Happy Blogday to Me! Celebratory duck dishes and musings on stock-making to follow.

Hello hello hello

It’s officially been a year since my first ever blog post on recipeforprocrastination!  And in the spirit of celebration, I’ve returned to my roots and have been squeezing every single possible ounce of deliciousness out of a couple of ducks.*

As I am currently awaiting the start of my new job, I am due to have some visitors next week, including my mum and family friend Elaine.  This means I’ve got to try and cook something spectactular for their visit.  Whole ducks were on offer at the supermarket, and it seemed like a great excuse to buy a couple whilst I still had access to a staff discount card!

Why two ducks?  Because there will be four of us and I plan to serve a breast each.  As a packet of two duck breasts cost £7 and the whole bird was £8 (with 10% discount taking it to £7.20) it was an absolute no brainer to buy whole ducks instead.

Once I got home, I butchered the ducks (see this post for how I did it).  The livers were separated from the giblets and put in the freezer (along with some other duck liver and rabbit liver which are currently sitting in there) and the breasts were also frozen.  Unfortunately, that more or less exhausted all of my freezer space, and I still had the legs and the carcass to deal with.

One of the photos from my original duck butchery post.

The carcass was easy – I roasted the bones, along with the giblets and excess skin, until they had browned and the fat had started to run (roasting both improves the flavour of the stock and makes the duck fat useable).  The fat was poured into a tub for later use, and everything else was put in the slow cooker with a couple of carrots, a bit of leftover fennel (from my rabbit meal the other day) and topped up with water.  I cooked on low for several hours, in order to make a delicious smelling stock (see this post for my basic method).  Now, with the frequency that I make stock I had assumed that I knew everything there was to know about it.  However, recently I have started doing a few new things.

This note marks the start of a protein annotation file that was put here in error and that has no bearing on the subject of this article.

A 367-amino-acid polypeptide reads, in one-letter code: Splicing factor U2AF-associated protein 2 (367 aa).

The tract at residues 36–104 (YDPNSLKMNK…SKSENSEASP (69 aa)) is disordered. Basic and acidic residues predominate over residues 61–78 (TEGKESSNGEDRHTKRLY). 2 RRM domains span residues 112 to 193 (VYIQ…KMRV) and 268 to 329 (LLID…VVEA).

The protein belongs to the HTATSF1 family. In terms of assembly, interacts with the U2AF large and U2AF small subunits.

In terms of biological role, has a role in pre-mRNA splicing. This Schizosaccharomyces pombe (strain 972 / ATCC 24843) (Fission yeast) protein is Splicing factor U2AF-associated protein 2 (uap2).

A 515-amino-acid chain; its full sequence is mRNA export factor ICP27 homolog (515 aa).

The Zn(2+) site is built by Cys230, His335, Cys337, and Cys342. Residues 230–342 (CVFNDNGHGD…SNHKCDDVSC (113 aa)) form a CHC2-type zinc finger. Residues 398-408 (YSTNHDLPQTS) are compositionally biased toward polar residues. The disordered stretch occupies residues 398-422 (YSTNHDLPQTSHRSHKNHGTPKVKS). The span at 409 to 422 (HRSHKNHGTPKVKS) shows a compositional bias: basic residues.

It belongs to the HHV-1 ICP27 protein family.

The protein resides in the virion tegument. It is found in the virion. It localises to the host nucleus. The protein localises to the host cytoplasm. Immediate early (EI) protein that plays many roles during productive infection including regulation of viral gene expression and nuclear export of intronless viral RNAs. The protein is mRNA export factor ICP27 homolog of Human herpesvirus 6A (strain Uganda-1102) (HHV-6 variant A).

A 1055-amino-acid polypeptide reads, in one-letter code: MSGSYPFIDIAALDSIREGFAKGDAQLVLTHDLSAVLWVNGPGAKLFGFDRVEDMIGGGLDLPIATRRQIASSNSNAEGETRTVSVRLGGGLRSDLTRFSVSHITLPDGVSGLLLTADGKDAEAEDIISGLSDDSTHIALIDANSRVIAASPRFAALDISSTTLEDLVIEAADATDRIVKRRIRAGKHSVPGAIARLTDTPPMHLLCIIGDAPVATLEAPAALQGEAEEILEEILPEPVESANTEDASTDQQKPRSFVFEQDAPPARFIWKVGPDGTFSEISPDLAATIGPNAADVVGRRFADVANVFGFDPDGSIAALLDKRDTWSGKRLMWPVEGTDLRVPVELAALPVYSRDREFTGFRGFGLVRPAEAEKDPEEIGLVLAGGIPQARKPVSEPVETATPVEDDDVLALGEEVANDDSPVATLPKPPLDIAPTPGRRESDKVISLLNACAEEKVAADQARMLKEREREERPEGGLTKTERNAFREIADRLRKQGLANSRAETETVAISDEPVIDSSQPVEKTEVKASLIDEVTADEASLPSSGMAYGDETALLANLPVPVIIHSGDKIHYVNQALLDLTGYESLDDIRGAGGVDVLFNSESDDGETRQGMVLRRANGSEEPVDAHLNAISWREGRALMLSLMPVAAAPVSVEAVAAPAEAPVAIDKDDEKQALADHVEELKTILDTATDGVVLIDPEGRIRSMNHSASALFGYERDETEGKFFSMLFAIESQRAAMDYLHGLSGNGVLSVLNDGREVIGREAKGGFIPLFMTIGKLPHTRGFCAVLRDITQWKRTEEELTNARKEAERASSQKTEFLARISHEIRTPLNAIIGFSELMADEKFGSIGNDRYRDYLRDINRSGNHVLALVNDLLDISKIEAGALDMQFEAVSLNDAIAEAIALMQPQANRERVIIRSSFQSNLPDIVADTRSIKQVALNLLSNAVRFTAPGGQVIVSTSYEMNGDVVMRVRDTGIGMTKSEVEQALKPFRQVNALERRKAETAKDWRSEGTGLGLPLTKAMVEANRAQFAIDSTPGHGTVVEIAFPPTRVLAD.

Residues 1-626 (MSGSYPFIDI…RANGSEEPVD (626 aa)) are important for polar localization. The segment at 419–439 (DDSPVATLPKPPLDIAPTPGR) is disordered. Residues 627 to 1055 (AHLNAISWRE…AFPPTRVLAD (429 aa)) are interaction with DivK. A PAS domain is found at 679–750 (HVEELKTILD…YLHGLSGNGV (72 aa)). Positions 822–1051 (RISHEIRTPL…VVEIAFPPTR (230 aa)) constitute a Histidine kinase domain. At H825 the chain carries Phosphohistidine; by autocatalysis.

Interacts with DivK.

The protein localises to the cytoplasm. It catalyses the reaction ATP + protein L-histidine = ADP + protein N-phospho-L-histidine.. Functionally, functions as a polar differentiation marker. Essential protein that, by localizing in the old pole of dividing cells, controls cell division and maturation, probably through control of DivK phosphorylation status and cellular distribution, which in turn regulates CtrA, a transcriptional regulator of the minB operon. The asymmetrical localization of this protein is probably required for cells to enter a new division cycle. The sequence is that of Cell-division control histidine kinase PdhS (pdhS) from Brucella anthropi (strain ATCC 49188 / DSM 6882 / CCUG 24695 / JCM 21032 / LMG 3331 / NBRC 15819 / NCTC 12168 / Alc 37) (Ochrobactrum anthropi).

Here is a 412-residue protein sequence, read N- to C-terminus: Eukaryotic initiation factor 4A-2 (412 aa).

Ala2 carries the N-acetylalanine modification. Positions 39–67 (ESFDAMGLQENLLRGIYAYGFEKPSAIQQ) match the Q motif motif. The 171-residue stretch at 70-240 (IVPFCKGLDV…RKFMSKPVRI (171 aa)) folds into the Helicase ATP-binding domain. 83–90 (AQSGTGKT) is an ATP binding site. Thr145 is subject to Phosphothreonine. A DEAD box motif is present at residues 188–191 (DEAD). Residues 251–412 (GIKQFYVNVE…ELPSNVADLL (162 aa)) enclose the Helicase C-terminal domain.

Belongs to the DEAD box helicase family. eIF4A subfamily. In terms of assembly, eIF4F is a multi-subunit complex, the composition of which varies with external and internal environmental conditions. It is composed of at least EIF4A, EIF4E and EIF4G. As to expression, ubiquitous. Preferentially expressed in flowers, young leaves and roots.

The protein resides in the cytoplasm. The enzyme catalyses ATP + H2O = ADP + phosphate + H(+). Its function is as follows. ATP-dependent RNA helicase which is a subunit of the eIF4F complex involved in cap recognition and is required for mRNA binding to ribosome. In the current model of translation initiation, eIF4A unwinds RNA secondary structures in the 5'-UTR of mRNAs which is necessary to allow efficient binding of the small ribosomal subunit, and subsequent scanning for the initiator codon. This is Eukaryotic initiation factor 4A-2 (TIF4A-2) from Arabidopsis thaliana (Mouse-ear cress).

1. Using the slow cooker rather than the hob makes a lot of sense because for one thing, the likelihood of it boiling dry is more or less nil and for another, I can leave it on overnight or while I’m out of the house.
  2. I’ve discovered that you can re-use the same bones when you make stock, up until the point that they basically crumble.  Chicken carcasses will only last for a couple of batches, but duck carcasses appear to be a little more resilient.
  3. Adding a couple of spoons of vinegar to stock will improve its mineral content.  Did you ever do that thing in science where you soaked a chicken bone in vinegar until it turned rubbery?  That’s because the acidity of the vinegar encourages the calcium to leach out.  Calcium’s good for you, and you can’t taste the vinegar in the end product, so this small addition is a great idea.
  4. Reducing the stock down concentrates the flavour and takes up less storage space.  This is an obvious one, but I’d never really thought about it until looking through the Ballymaloe Cookery Course book (yes, I know I mention that one a lot, but it really is a manual as well as just a recipe book).  Since I’ve started reducing my stocks, they’ve got better and better.

Another ancient photo to illustrate stock-making.

I do declare that the duck stock I currently have on the go is the best I’ve ever made.  It smells incredible, and just tastes of liquid duck.  It’s so gelatinous that it’s basically set hard in the fridge and I’m really looking forward to using it.

I still had to deal with the pesky legs though, as I couldn’t use them immediately, but didn’t have any room in the freezer for them.  Enter confit duck.  I’ve not made it for a while, and this time I actually had nearly enough fat to completely cover the meat.  I used primarily duck fat, but also some bacon fat from my carbonara and a roast gammon we cooked recently (both of which came from A Man’s dad’s pigs).  The confit duck legs are currently sitting in a casserole dish in my fridge, submerged in fat and covered with a lid.  See this post for my confit duck method.

A previous experiment with confit duck. I may well try out the green lentils again – they were perfect!

So there we have it.  I can cook stuff for a whole year, and still I’ll return to the same old things again and again.  Nothing much changes.  I’ll probably start hanging back on the food blog front now (I’m sure you’ve noticed me starting to slack off over the past couple of months already).  I start my new job on 29th October and will have less time to cook, and a lot of my free time is being taken up by wedding planning now.  I’ll pop back now and then though, if only when I manage particularly unusual or beautiful food.  It’s been fun though!

Massive huge love

Gemma xx

*As a side note, the duck thing was honestly completely unintentional – it just happened that way!  It did amuse me when I realised my first post was about duck, I checked and it happened to be a year ago.  Perhaps it’s providence (or more likely, I guess this time of year must be prime for special offers on ducks).

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